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Studies of nano-structured liquids in confined geometry and at surfaces.

Webber, J. Beau W. (2010) Studies of nano-structured liquids in confined geometry and at surfaces. Progress in Nuclear Magnetic Resonance Spectroscopy, 56 (1). pp. 78-93. ISSN 0079-6565. (doi:10.1016/j.pnmrs.2009.09.001) (KAR id:25821)

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This is a progress report on elucidating the behaviour of liquids,

in particular water, in confined geometry on the nano- to mesoscale,

and at interfaces. There are important measurements still

to make, conclusions still to be drawn, and above all leaps of

understanding still to be made. However, a number of important

features in the behaviour of these systems have recently become


Nano-structuring of liquids and their crystals changes their

Gibbs free energy, and hence their dynamics. This may most readily

be probed by monitoring the alteration of phase changes as a

function of temperature, together with changes in other parameters,

particularly the confinement diameter. Such studies may be

performed by monitoring the change in the pressure (at constant

temperature) of the liquid in its own vapour (Kelvin equation), or

by monitoring the change in the freezing/melting temperature

(at constant pressure) of a crystal in its own liquid (Gibbs–Thomson


In the latter case the melting and freezing temperatures of liquids

are modified by the changes in the volumetric Gibbs free energy

due to nanostructuring; this is related to the surface energy of

the curved interface between the crystal and its own liquid. This is

thus dependent on the geometry of the interface between the crystal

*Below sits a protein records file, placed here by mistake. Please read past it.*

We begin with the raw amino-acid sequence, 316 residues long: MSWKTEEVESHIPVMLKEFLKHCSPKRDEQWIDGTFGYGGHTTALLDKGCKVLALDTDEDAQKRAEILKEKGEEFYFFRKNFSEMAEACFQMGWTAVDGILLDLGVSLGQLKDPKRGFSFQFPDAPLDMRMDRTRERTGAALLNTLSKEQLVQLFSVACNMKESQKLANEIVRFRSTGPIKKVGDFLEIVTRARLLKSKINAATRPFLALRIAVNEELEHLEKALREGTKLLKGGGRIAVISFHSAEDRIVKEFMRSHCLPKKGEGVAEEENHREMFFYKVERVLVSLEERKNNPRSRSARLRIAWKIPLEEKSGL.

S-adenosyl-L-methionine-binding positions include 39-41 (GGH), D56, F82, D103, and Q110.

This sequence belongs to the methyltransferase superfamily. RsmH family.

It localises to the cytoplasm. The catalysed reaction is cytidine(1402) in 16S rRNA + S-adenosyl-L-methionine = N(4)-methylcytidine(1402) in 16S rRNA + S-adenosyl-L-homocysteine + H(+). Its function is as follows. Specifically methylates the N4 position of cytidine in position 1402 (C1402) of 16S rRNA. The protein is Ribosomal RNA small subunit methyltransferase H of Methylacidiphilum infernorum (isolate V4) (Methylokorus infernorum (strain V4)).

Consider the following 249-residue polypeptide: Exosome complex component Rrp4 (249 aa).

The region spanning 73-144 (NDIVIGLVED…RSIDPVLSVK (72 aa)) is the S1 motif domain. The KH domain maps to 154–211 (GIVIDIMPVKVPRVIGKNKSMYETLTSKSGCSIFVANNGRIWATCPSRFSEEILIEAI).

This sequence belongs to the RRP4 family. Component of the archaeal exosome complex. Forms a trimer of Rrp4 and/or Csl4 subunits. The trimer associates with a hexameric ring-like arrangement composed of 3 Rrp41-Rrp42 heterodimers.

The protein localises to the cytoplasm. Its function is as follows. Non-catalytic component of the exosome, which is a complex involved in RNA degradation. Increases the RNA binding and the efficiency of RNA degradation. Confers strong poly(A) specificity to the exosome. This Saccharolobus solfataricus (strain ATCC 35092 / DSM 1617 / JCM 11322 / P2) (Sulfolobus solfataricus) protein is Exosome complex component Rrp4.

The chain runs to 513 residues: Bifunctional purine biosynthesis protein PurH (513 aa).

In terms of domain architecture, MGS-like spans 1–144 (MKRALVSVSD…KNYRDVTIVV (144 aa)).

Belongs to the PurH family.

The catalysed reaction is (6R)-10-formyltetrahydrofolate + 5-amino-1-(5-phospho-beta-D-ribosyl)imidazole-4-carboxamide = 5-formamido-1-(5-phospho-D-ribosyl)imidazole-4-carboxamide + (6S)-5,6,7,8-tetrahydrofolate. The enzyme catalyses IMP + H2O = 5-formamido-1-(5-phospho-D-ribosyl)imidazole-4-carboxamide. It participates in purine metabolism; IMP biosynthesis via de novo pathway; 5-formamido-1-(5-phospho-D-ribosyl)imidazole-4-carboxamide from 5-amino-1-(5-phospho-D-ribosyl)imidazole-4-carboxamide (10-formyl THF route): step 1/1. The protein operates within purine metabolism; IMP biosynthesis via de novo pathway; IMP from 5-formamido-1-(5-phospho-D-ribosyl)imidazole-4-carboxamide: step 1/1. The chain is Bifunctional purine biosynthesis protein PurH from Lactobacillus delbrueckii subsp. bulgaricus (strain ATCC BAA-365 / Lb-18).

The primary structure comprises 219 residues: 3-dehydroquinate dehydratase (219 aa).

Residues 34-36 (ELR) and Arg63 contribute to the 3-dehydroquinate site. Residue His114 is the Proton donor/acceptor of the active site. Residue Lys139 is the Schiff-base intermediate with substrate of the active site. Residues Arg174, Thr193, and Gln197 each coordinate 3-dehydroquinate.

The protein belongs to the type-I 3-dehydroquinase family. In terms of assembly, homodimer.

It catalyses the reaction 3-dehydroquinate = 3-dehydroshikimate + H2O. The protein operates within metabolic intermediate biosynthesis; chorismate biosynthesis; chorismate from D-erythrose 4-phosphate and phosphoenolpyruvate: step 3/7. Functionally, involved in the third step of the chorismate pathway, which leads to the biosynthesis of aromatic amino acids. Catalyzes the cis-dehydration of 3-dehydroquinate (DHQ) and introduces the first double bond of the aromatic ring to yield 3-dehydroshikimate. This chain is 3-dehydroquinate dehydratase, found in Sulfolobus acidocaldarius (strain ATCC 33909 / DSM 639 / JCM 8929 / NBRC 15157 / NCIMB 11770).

and its liquid. There is still discussion on this point as to the exact

geometric constants and functional forms that are applicable

for different confining geometries. Experimental evidence is presented

for the cases of cylindrical pores (SBA-15), and for pores

that on average are spherical (sol–gel). However, reconciling this

comparative data with melting/freezing temperatures in each of

these systems still pose a number of questions.

It is well known that bulk brittle ice has a hexagonal structure,

while brittle ice that forms in pores may be cubic in structure [1,2],

Figs. 10 and 11. Adjacent surfaces appear to further alter the

dynamics and structure of confined liquids and their crystals, leading

in the case of a water/ice system to a state of enhanced rotational

motion (plastic ice) just below the confined freezing/

melting transitions. This plastic ice layer appears to form at both

the ice–silica interface and the ice–vapour surface, and reversibly

transforms to brittle ice at lower temperatures. There is good evidence

to suggest that the plastic ice at a silica interface transforms

to cubic ice, while the plastic ice at vapour surfaces transforms to

hexagonal ice. That this plastic ice may correspond to a layer at the

crystal surface is suggested by the presence of only amorphous ice

in confined systems with small dimensions (<3 nm diameter),

whereas systems with larger dimensions (10 nm) contain brittle

cubic ice and also some hexagonal ice (if a vapour interface is present);

even larger systems (>30 nm) contain predominately hexagonal

ice. It is conjectured that this layer of plastic ice at vapour

surfaces may be present at the myriad of such interfaces in macroscopic

systems, such as snow-packs, glaciers and icebergs, and may

be an explanation for the need for plastic terms in the macroscopic

dynamical models of these systems [3].

These results also point the way forward for a wide-range of

cryoporometric metrology studies of systems that are ‘difficult’

for NMR, such as high iron content clays and rocks, as well as aged

concrete. Results are presented for cryoporometric measurements

on meteorite samples with a significant metallic content, exhibiting

T2 relaxation times down to 2.5 us.

Item Type: Article
DOI/Identification number: 10.1016/j.pnmrs.2009.09.001
Uncontrolled keywords: Liquids Water Ice Confined geometry, Pores NMR relaxation, Neutron scattering, Cryoporometry
Subjects: Q Science > QC Physics > QC176.8.N35 Nanoscience, nanotechnology
Divisions: Divisions > Division of Natural Sciences > Physics and Astronomy
Depositing User: J.B.W. Webber
Date Deposited: 26 Oct 2010 13:49 UTC
Last Modified: 16 Nov 2021 10:04 UTC
Resource URI: (The current URI for this page, for reference purposes)
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